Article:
1. The problem
Despite being one of the wealthiest countries in its region, Thailand has the highest estimated prevalence of modern slavery in the South-East Asia area. It is considered a hub of exploitation within the Greater Mekong sub-region, with victims of slavery originating from both within and outside Thailand’s borders. Modern slavery affects some men, women and children from within Thailand, however victims are largely migrant workers from surrounding countries.5
Human trafficking is a significant problem in Thailand, with people trafficked out of Thailand to countries like China, Germany, Israel, Japan, South Africa and the USA. Thai women are particularly vulnerable to trafficking into the forced domestic and sex industries in countries all over the world, lured by seemingly genuine job offers, but often exploited via debt bondage.6 Alternatively, victims originating from Cambodia, Myanmar, Lao PDR and Vietnam are also subject to slavery within Thailand.7
Thailand’s recent growing economic prosperity, and extremely low levels of unemployment (the fourth lowest worldwide with a rate of only 0.7% unemployment.8) has resulted in a labour shortage to be filled by migrants. Thailand has approximately 3.1 million migrant workers9, some of which are vulnerable to exploitation. Victims of modern slavery, from both within and outside Thailand have been identified in various industries, including the sex industry, and fishing, construction and agricultural industries, low-end garment production, domestic work and street begging.10
Notable aspects of the problem
Thailand is one of the world’s leading seafood suppliers producing 4.2 million tonnes of seafood per year, 90% of which is exported.11 The industry has seen an explosive growth in recent years due to increased demand from the international market (mainly Europe and the U.S.) which has led to an increased need for, and subsequent use of cheap migrant labour.12 It is estimated that approximately 5-6% of migrant workers, or roughly 200,000 migrants are working within the Thai fishing industry.13 There are, however, limitations in the regulation of the industry due to insufficient resources and legislative framework, and inadequate delineation of territorial jurisdictions; as a result the industry has been implicated in the abuse of workers, particularly forced labour and trafficking.14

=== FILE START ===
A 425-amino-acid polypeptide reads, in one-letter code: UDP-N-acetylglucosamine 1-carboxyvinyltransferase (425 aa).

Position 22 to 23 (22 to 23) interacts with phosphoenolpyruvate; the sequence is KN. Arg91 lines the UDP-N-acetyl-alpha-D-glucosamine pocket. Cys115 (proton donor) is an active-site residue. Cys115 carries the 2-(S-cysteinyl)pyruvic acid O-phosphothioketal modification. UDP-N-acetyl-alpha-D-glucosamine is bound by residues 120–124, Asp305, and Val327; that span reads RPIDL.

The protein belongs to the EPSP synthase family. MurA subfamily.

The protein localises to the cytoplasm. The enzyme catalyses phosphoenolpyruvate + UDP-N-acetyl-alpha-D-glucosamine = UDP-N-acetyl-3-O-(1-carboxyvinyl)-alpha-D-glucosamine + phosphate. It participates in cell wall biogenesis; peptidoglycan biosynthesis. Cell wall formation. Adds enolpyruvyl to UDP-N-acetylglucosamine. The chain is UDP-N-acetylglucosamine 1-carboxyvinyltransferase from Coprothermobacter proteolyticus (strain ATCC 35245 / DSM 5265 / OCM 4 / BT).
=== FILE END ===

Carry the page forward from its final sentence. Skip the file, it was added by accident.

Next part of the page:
Many fishers find themselves in situations of debt bondage15 due to costs occurred during transfer and placement with employers. Given that boats are often in the deep sea for lengthy periods of time, the ability to escape poor working conditions is significantly harder.16 Reports suggest that in addition to extensive working hours, poor and often withheld pay,17 there is a high level of violence experienced by migrant workers on fishing vessels.18 Of 49 Cambodian fishers surveyed by UNIAP SIREN, 59% had witnessed a murder by the boat captain.19
Child exploitation and modern slavery is a significant problem, with high numbers of children exploited both within and outside Thai borders. Reports suggest that children from minority groups, including migrants, stateless persons – such as some of Thailand’s ethnic minorities who are denied citizenship20 - and hill tribes from both northern and southern Thailand are particularly vulnerable.21 While the Special Rapporteur of Trafficking in Persons, especially women and children, recognised that there had been a reduction in the number of child sexual exploitation cases among Thai children, it is a still a significant risk for children from Cambodia, Laos and Myanmar who are trafficked into Thailand.22 Of known cases, many of these children are enslaved for sexual exploitation, including child prostitution and pornography. Thai girls, often aged between 12 and 16 years from the hill tribes of northern Thailand are subjected to commercial sexual exploitation under ‘prison-like’ conditions.23 The majority of these known victims, however, come from outside Thailand, with the highest number coming from Myanmar.
A high level of corruption within the Thai law enforcement personnel has meant that human trafficking processes go unchecked, and modern slavery prevails. Members of the police force protect establishments such as commercial sex venues, factories, and seafood processing venues from raids and inspections. Police have also been found to conspire with traffickers, harbour, transport, and sell victims directly, interfere with investigations, extort money at the border, and engage in sexual activities with trafficked women or children.24
In Samut Sakhon, for example, reports exist of both factories and illegal migrant workers paying the police a form of protection money to avoid being arrested.25
2. What is the government doing about it?
The Royal Thai Government has ratified some of the key international treaties relating to modern slavery, including the Convention Concerning the Prohibition and Immediate Action for the Elimination of the Worst Forms of Child Labour and other relevant ILO Conventions.26 Thailand is signatory to the 2000 UN TIP Protocol, but has not yet ratified it, preferring to institute domestic measures aimed at the prevention and elimination of human trafficking prior to its ratification. In 2000 the government signed the United Nations Convention against Transnational Organized Crime.27
In 2008, following a lengthy process of consultation and review, the government brought into force the Anti-Trafficking in Persons Act B.E. 2551 (2008), which comprehensively criminalises all forms of modern slavery, and ensure that heavier penalties for criminals, compensation for victims, and shelter and care are available during the legal process, including for undocumented foreign victims.28